The Class of 1861: Custer, Ames, and Their Classmates after West Point
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George Armstrong Custer wrote about his friend Pierce Manning Butler Young, who left West Point to become a Confederate general: "I remember a conversation held at the table at which I sat during the winter of '60–'61. I was seated next to Cadet P. M. B. Young, a gallant young fellow, a classmate of mine, then and since the war an intimate and valued friend—a major-general in the Confederate forces during the war and a member of Congress from his native State [Georgia] at a later date. The approaching war was as usual the subject of conversation in which all participated, and in the freest and most friendly manner. . . . Finally, in a half jocular, half earnest manner, Young turned to me and delivered himself as follows: 'Custer, my boy, we're going to have war. It's no use talking: I see it coming. All the Crittenden compromises that can be patched up won't avert it. Now let me prophesy what will happen to you and me. You will go home, and your abolition Governor will probably make you colonel of a cavalry regiment. I will go down to Georgia, and ask Governor Brown to give me a cavalry regiment. And who knows but we may move against each other during the war. . . .' Lightly as we both regarded this boyish prediction, it was destined to be fulfilled in a remarkable degree."
Ralph Kirshner has provided a richly illustrated forum to enable the West Point class of 1861 to write its own autobiography. Through letters, journals, and published accounts, George Armstrong Custer, Adelbert Ames, and their classmates tell in their own words of their Civil War battles and of their varied careers after the war.
Two classes graduated from West Point in 1861 because of Lincoln's need of lieutenants, forty-five cadets in Ames's class in May and thirty-four in Custer's class in June. The cadets range from Henry Algernon du Pont, first in the class of May, whose ancestral home is now Winterthur Garden, to Custer, last in the class of June. "Only thirty-four graduated," remarked Custer, "and of these thirty-three graduated above me." West Point's mathematics professor and librarian Oliver Otis Howard, after whom Howard University is named, is also portrayed.
Other famous names from the class of 1861 are John Pelham, Emory Upton, Thomas L. Rosser, John Herbert Kelly (the youngest general in the Confederacy when appointed), Patrick O'Rorke (head of the class of June), Alonzo Cushing, Peter Hains, Edmund Kirby, John Adair (the only deserter in the class), and Judson Kilpatrick (great-grandfather of Gloria Vanderbilt). They describe West Point before the Civil War, the war years, including the Vicksburg campaign and the battle of Gettysburg, the courage and character of classmates, and the ending of the war.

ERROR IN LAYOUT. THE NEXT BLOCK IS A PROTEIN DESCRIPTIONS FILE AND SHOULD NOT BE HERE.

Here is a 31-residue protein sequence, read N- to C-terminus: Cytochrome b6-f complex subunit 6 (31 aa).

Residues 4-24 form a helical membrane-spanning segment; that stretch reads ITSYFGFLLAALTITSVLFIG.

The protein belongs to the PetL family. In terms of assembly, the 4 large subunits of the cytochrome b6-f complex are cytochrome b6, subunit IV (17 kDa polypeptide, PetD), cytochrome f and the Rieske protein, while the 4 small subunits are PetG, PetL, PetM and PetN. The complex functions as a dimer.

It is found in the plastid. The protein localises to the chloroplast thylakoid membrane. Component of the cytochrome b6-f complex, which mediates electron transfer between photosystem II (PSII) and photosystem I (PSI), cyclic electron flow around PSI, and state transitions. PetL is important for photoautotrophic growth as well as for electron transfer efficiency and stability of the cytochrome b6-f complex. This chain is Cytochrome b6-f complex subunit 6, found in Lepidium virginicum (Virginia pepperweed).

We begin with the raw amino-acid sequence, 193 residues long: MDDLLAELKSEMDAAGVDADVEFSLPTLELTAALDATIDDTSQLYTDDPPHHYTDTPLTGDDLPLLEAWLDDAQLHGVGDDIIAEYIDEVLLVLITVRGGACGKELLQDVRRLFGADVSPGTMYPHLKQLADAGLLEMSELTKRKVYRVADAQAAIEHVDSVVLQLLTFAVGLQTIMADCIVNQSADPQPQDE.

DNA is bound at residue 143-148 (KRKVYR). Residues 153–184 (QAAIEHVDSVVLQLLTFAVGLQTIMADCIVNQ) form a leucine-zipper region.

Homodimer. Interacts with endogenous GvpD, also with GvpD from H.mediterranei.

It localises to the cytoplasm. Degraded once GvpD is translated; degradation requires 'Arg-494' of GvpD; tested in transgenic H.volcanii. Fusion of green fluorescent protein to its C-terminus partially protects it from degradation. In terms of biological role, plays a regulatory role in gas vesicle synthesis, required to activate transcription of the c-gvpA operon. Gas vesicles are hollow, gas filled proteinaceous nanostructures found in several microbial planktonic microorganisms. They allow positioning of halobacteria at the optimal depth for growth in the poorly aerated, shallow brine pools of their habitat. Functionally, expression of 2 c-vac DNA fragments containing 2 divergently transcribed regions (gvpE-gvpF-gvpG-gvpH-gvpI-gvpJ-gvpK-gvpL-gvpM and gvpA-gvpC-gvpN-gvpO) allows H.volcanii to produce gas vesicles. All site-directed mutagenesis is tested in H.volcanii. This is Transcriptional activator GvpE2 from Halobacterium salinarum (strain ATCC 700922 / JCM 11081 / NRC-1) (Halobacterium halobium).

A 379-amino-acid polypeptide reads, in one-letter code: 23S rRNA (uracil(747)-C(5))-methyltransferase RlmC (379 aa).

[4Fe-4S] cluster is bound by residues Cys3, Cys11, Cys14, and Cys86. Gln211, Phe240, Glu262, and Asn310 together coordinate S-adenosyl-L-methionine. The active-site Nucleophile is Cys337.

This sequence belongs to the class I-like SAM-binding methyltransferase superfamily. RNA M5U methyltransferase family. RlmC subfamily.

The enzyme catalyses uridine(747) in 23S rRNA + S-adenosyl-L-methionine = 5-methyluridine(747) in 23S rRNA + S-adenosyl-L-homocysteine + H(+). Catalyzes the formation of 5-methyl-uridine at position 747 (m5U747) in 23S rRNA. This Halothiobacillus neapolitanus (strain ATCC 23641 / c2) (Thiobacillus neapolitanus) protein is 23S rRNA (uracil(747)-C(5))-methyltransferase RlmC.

Kirshner also highlights postwar lives, including Custer at Little Bighorn; Custer's rebel friend Rosser; John Whitney Barlow, who explored Yellowstone; du Pont, senator and author; Kilpatrick, playwright and diplomat; Orville E. Babcock, Grant's secretary until his indictment in the "Whiskey Ring"; Pierce M. B. Young, a Confederate general who became a diplomat; Hains, the only member of the class to serve on active duty in World War I; and Upton, "the class genius."
The book features eighty-three photographs of all but one of the graduates and some of the nongraduates. Kirshner includes an appendix entitled "Roll Call," which discusses their contributions and lists them according to rank in the class.
George A. Plimpton provides a foreword about his great-grandfather, Adelbert Ames-Reconstruction governor of Mississippi and the last surviving Civil War general-and President Kennedy.
At Fredericksburg, Virginia, on December 13, 1862, John Pelham distinguished himself again. He commanded the Confederate horse artillery, which Jeb Stuart had described in a January letter to his brotherinlaw John R. Cooke, noting, "It is called the 'Stuart Horse Artillery' and is commanded by Captain John Pelham—a graduate of May last."42
of assault or siege. If an assault succeeded a siege would be avoided. If it did not, a siege would follow as a matter of course."13 In Hains's view, "Grant made a mistake when, on May 22nd, he yielded his better judgment to the importunities of his subordinate, General McClernand, commanding the 13th Army Corps (in the center of the line of invest Page 41
section, securing and defending the front of our line from the persistent attacks of the enemy, notwithstanding its own exposed condition, and under a most galling fire from the rebel sharpshooters and line of battle, Lieutenant Dimick showed the skill and judgment of an accomplished artillery officer and the intrepid bravery of the truest soldier. After
his mischief was overlooked by townspeople because of "the respect . . . for my parents."10 That respect was shared by several generals who wanted Kirby's mother to get a decent pension. On May 28, 1863, Kirby received a deathbed promotion from lieutenant to brigadier general from Abraham Lincoln. After Chancellorsville, Orville Babcock noted perceptively, "News of Hooker's defeat, not as bad as might be."11 But the casualty list was enormous. Ford Kent, after
next day du Pont wrote to his mother, saying, "there has been a good deal of talk here about Jno. Brown, as every where else. A good many here seem to think the Union is going to be dissolved."16 Custer's family were Democrats (which was one reason he got along so well with Southerners) and had a low opinion of abolitionists. Yet Custer later wrote, "it required more than ordinary moral and physical courage to boldly avow oneself an abolitionist. The name was considered one